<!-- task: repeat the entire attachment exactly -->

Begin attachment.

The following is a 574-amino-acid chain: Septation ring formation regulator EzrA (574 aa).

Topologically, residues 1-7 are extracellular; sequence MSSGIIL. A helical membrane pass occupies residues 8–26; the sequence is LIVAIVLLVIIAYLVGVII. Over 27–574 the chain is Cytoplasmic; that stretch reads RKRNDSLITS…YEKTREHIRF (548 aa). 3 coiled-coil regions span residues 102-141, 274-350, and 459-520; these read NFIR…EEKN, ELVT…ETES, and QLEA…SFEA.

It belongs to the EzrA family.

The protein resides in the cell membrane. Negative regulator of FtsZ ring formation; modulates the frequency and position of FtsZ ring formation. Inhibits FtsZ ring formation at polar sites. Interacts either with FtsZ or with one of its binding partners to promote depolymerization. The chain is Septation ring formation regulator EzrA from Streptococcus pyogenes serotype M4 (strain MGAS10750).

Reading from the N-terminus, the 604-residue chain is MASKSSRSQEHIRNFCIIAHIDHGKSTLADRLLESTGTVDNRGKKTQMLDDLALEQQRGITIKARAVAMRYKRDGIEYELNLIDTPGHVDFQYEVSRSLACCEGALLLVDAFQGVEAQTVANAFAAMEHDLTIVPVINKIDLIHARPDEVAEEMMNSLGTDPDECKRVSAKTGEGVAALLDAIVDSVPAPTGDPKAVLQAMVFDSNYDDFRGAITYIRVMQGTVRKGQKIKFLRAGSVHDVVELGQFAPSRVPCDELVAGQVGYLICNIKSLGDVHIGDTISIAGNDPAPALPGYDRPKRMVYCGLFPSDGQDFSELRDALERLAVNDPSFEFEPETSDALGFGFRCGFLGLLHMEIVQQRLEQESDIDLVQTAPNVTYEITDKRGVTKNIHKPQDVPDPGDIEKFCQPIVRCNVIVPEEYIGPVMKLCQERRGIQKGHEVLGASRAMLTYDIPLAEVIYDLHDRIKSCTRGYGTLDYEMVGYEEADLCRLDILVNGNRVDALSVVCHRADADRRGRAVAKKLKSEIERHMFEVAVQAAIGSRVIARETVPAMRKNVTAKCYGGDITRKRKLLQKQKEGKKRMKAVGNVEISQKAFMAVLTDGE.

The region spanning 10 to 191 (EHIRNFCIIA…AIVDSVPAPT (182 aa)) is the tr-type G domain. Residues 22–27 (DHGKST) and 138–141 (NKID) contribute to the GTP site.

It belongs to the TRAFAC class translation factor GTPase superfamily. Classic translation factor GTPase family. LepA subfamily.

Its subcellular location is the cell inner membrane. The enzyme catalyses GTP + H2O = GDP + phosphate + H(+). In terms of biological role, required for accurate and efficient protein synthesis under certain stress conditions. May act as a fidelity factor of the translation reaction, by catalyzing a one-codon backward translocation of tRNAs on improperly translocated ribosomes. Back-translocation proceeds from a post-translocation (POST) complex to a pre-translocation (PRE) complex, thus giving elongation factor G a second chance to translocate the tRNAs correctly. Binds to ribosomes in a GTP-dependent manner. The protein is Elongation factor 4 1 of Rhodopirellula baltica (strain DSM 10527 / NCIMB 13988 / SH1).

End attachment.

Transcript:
The following is a 574-amino-acid chain: Septation ring formation regulator EzrA (574 aa).

Topologically, residues 1-7 are extracellular; sequence MSSGIIL. A helical membrane pass occupies residues 8–26; the sequence is LIVAIVLLVIIAYLVGVII. Over 27–574 the chain is Cytoplasmic; that stretch reads RKRNDSLITS…YEKTREHIRF (548 aa). 3 coiled-coil regions span residues 102-141, 274-350, and 459-520; these read NFIR…EEKN, ELVT…ETES, and QLEA…SFEA.

It belongs to the EzrA family.

The protein resides in the cell membrane. Negative regulator of FtsZ ring formation; modulates the frequency and position of FtsZ ring formation. Inhibits FtsZ ring formation at polar sites. Interacts either with FtsZ or with one of its binding partners to promote depolymerization. The chain is Septation ring formation regulator EzrA from Streptococcus pyogenes serotype M4 (strain MGAS10750).

Reading from the N-terminus, the 604-residue chain is MASKSSRSQEHIRNFCIIAHIDHGKSTLADRLLESTGTVDNRGKKTQMLDDLALEQQRGITIKARAVAMRYKRDGIEYELNLIDTPGHVDFQYEVSRSLACCEGALLLVDAFQGVEAQTVANAFAAMEHDLTIVPVINKIDLIHARPDEVAEEMMNSLGTDPDECKRVSAKTGEGVAALLDAIVDSVPAPTGDPKAVLQAMVFDSNYDDFRGAITYIRVMQGTVRKGQKIKFLRAGSVHDVVELGQFAPSRVPCDELVAGQVGYLICNIKSLGDVHIGDTISIAGNDPAPALPGYDRPKRMVYCGLFPSDGQDFSELRDALERLAVNDPSFEFEPETSDALGFGFRCGFLGLLHMEIVQQRLEQESDIDLVQTAPNVTYEITDKRGVTKNIHKPQDVPDPGDIEKFCQPIVRCNVIVPEEYIGPVMKLCQERRGIQKGHEVLGASRAMLTYDIPLAEVIYDLHDRIKSCTRGYGTLDYEMVGYEEADLCRLDILVNGNRVDALSVVCHRADADRRGRAVAKKLKSEIERHMFEVAVQAAIGSRVIARETVPAMRKNVTAKCYGGDITRKRKLLQKQKEGKKRMKAVGNVEISQKAFMAVLTDGE.

The region spanning 10 to 191 (EHIRNFCIIA…AIVDSVPAPT (182 aa)) is the tr-type G domain. Residues 22–27 (DHGKST) and 138–141 (NKID) contribute to the GTP site.

It belongs to the TRAFAC class translation factor GTPase superfamily. Classic translation factor GTPase family. LepA subfamily.

Its subcellular location is the cell inner membrane. The enzyme catalyses GTP + H2O = GDP + phosphate + H(+). In terms of biological role, required for accurate and efficient protein synthesis under certain stress conditions. May act as a fidelity factor of the translation reaction, by catalyzing a one-codon backward translocation of tRNAs on improperly translocated ribosomes. Back-translocation proceeds from a post-translocation (POST) complex to a pre-translocation (PRE) complex, thus giving elongation factor G a second chance to translocate the tRNAs correctly. Binds to ribosomes in a GTP-dependent manner. The protein is Elongation factor 4 1 of Rhodopirellula baltica (strain DSM 10527 / NCIMB 13988 / SH1).